Still, the exhibit's best proof that Williams was unabashed about his ceaseless revising comes in an imaginary interview the playwright penned in 1952 about his first professional play, "Battle of Angels," which bombed after its 1940 debut. "There was something about it that was inescapably close to my heart ... and I kept re-writing the play... once every two or three years since 1940," he writes. Eventually, "Battle" re-emerged in 1957 as the more critically acclaimed "Orpheus Descending," and then later re-worked into the movie "The Fugitive Kind."
As a live demonstration of Williams' constant re-writing, on April 7, actors from Austin Shakespeare will perform the multiple endings he wrote for "Summer and Smoke," a play that he ultimately re-titled "The Eccentricities of a Nightingale." (See box for event details.)
Williams' papers came to UT throughout the 1960s, the heyday of center founder Harry Ransom's collection-building.
The majority of the center's Williams holdings came as a donation from the playwright himself — mountains of manuscripts for all of his major plays including "The Glass Menagerie," "A Streetcar Named Desire" and "Cat on a Hot Tin Roof."
The current exhibit also pulls extensively from UT's 1964 purchase of the voluminous and unusually frank correspondence between Williams and his longtime literary agent, Audrey Wood.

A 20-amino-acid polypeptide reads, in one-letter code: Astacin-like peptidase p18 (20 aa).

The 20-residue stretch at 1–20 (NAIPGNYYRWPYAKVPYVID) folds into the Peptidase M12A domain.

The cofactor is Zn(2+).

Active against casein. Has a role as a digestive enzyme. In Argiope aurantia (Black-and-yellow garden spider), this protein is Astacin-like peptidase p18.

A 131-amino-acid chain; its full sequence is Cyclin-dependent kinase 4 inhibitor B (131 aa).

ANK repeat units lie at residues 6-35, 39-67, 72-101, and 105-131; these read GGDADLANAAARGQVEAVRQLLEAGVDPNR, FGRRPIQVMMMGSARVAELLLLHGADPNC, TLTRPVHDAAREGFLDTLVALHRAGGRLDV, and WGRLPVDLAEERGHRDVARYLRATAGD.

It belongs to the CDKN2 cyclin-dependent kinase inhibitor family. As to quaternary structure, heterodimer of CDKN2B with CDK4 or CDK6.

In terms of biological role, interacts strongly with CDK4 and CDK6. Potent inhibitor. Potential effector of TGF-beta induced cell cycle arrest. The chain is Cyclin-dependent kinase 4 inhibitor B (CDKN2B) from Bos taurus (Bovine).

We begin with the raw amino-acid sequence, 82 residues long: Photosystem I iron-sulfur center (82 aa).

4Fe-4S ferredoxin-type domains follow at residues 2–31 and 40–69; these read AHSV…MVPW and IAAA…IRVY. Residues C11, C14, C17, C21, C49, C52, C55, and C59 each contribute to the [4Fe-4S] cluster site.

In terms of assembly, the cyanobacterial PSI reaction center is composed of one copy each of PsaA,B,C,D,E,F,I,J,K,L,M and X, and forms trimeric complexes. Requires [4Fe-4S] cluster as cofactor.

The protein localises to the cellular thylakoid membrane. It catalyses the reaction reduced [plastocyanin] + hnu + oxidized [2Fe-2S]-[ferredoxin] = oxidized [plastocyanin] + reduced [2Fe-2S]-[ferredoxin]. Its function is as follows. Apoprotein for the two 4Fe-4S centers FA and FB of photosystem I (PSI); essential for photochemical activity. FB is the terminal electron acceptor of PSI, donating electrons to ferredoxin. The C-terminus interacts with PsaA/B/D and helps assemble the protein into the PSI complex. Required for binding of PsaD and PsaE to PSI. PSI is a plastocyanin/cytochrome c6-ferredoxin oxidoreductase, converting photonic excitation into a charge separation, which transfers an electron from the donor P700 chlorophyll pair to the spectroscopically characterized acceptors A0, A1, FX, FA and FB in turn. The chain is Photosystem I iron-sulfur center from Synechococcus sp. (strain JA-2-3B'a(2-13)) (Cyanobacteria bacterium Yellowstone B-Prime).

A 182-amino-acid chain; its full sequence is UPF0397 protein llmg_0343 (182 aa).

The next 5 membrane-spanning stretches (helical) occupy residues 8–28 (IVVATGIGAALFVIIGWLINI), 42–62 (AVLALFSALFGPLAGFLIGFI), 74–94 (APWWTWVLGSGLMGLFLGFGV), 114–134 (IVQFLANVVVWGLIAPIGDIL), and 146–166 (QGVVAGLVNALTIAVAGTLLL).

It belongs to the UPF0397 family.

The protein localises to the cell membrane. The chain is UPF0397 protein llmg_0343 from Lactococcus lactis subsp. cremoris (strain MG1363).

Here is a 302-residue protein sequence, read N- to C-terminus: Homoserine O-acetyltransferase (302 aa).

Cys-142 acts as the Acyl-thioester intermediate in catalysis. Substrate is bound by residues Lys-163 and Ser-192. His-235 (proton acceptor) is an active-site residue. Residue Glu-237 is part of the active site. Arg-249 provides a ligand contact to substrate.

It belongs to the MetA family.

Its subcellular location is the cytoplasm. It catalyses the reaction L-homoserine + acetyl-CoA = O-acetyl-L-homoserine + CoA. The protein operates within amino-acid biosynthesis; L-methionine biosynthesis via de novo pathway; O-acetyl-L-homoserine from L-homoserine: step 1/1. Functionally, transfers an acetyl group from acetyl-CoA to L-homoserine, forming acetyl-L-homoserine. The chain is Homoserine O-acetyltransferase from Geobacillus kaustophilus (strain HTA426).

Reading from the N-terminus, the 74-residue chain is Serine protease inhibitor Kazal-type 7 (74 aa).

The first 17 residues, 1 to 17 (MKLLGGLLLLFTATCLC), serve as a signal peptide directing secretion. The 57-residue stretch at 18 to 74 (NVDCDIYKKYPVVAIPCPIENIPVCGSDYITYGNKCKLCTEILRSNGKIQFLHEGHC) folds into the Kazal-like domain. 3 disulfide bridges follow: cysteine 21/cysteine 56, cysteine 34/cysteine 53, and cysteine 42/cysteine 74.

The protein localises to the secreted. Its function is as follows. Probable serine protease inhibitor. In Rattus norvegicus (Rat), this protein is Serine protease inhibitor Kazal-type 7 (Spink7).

And, adding an insightful avenue that Canning made good use of for the exhibit, Williams' mother Edwina Dakin Williams sold the center the family papers in 1965 for $7,500, including more than 700 letters and 650 photographs. (Imagine your mother selling your email missives for all of posterity to ponder.)
Still, perhaps the most personally touching letter in the exhibit is Williams' tender goodbye letter to his early lover Pancho Rodriguez y Gonzalez . "Walk tall, walk proud through this world ... you were wild wonderful," Williams writes. Canning includes the letter in a section of the exhibit that explores how the writer represented gender and sexuality in his characters. She includes another section devoted to the re-workings of many Williams plays for the movie screen, particularly the many tussles the playwright had with censors determined to erase any suggestion of homosexuality — and sexuality in general.
One of the more unexpected facets of the Ransom Center's Williams collection is a trove of materials donated by Robert Downing, stage manager for the original productions of "Cat on a Hot Tin Roof" and "A Streetcar Named Desire." From Downing's collection comes the exhibit's most titillating object: Marlon Brando's address book, reportedly dropped on the stage of the Barrymore Theatre during the 1947 premiere run of "A Streetcar Named Desire." "On bended knee I beg you to return this," Brando writes on the fly leaf.
Lucky for us, Downing never did return that address book.
'Becoming Tennessee Williams'
Where: Ransom Center, 21st and Guadalupe streets
When: 10 a.m. to 5 p.m. Tuesdays-Fridays (Thursdays until 7 p.m.), noon to 5 p.m. Saturdays and Sundays through July 31
Information: 471-8944, www.hrc.utexas.edu
What: Commemorate Williams' 100th birthday with gallery tours
When: Noon, 2 p.m. and 4 p.m. Saturday
What: Actors from Austin Shakespeare perform some of the multiple endings of Williams' ‘Summer and Smoke.'
When: 7 p.m. April 7 at the Ransom Center